Liborio Mejía

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Liborio Mejía Gutiérrez
Mejilibo.jpg
President of the United Provinces of the New Granada*
In office
June 22, 1816 – June 30, 1816
Preceded by José Fernández Madrid
Succeeded by Custodio García Rovira
Vice President of the United Provinces of the New Granada
In office
June 30, 1816 – July 10, 1816
President Custodio García Rovira
Personal details
Born July 28, 1792
Rionegro, Antioquia
Died September 3, 1816
Bogotá, Cundinamarca
Alma mater Colegio Mayor de San Bartolomé
  • Youngest person to hold the presidency of the Colombia

Liborio Mejía Gutiérrez (July 28, 1792 – September 3, 1816) was a Colombian colonel and politician during the struggle for Independence from Spain, and in 1816 Liborio Mejía became president of the United Provinces of the New Granada[1] making him the youngest person to ever hold the presidency of Colombia at the age of 24. He was executed three months later during the Reconquista led by the Spaniard Pablo Morillo.

Early life[edit]

Mejía, son of José Antonio Mejía y María Gutiérrez, was born on July 28, 1792, in Rio Negro, in the province of Antioquia, in the Viceroyalty of New Granada in what is now Colombia. He studied in the Colegio Mayor de San Bartolomé between 1808 and 1812 in Santafé de Bogotá. Upon his return to Medellín, he taught philosophy in the Colegio Provincial, in what is now the University of Antioquia. He studied and worked with Francisco José de Caldas on the defense plans for Antioquia from the royalist’s Reconquista.[2]

Since 1813 he got involved in the fight for independence, joining in the army assembled by the colonel José María Gutiérrez.[3] In short time he was made colonel and put in charge of the garrison unit in Popayán.

Political and military life[edit]

Facing the resignation of president José Fernández Madrid on June 22, 1816,[4] the Permanent Commission of Congress, then assembled in Popayán, named in his place, general Custodio García Rovira as president of the United Provinces, and colonel Mejía as vice-president.[5] Mejía, however, had to assume the Presidency with the dictatorship powers bestowed to the president by Congress, because García Rovira was unable to assume the presidency at the moment.[6]

His presidency was short lived, he had only time to assemble a War Council in which it was decided to assemble a 600 manned army led by Mejía and head south and face the forces of Juan Sámano. Mejía faced Sámano in the Battle of Cuchilla del Tambo which culminated with the defeat of the patriots on June 29.[7] Mejía escaped to La Plata where he ceded his presidential powers to Custodio García Rovira, thus assuming the vice presidency as first intended.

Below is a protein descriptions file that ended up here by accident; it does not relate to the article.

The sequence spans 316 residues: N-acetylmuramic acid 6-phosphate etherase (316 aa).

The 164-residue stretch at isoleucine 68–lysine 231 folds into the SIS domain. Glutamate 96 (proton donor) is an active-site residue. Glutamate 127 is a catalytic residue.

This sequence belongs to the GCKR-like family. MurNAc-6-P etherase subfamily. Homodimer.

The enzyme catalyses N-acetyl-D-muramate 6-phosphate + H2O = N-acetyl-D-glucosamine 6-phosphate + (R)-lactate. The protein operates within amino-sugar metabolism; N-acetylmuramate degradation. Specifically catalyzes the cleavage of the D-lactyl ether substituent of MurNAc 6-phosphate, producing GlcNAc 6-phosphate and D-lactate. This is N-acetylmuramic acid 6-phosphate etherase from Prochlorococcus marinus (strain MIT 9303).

The Spanish army, this time at the command of Carlos Toirá, caught up to colonel Mejía in La Plata. The battle came to an end on July 10, 1816 resulting on the final defeat for Mejía and the Neogranadines. Mejía was able to escape but a few days later was captured and made prisoner.[8]

Made prisoner of war, he was transferred to Bogotá, where on September 3, 1816, Mejía, was executed for treason under orders of Pablo Morillo and Juan Sámano, along with other founding fathers, who later became known collectively as the Martyrs of Independence. With the defeat of Mejía at Cuchilla del Tambo, the Reconquista was established. Mejía died at the age of 25, single and with no children.

Notes[edit]

  1. ^ Countries Ci-Co
  2. ^ Líborio Mejíahttp://www.lablaa.org/blaavirtual/biografias/mejilibo.htm
  3. ^ Biblioteca Luis Ángel Arango Archived 2007-07-17 at the Wayback Machine.
  4. ^ Biblioteca Luis Ángel Arango
  5. ^ Vida de Herrán: Biografía By Eduardo Posada https://books.google.com/books?id=kpoCAAAAYAAJ&pg=PA13&dq=liborio+mejía
  6. ^ Significado Histórico del Nombre de Algunas Calles y Carreras de la Ciudad de Medellín by Pedro Rodríguez Mira, "Archived copy" (PDF). Archived from the original (PDF) on 2007-06-09. Retrieved 2007-07-25.  - Page 23
  7. ^ Batallas en la Independencia suramericana Archived 2007-07-12 at the Wayback Machine.
  8. ^ Biografias militares, o historia militar del pais en medio siglo By José María Baraya, [1]

See also[edit]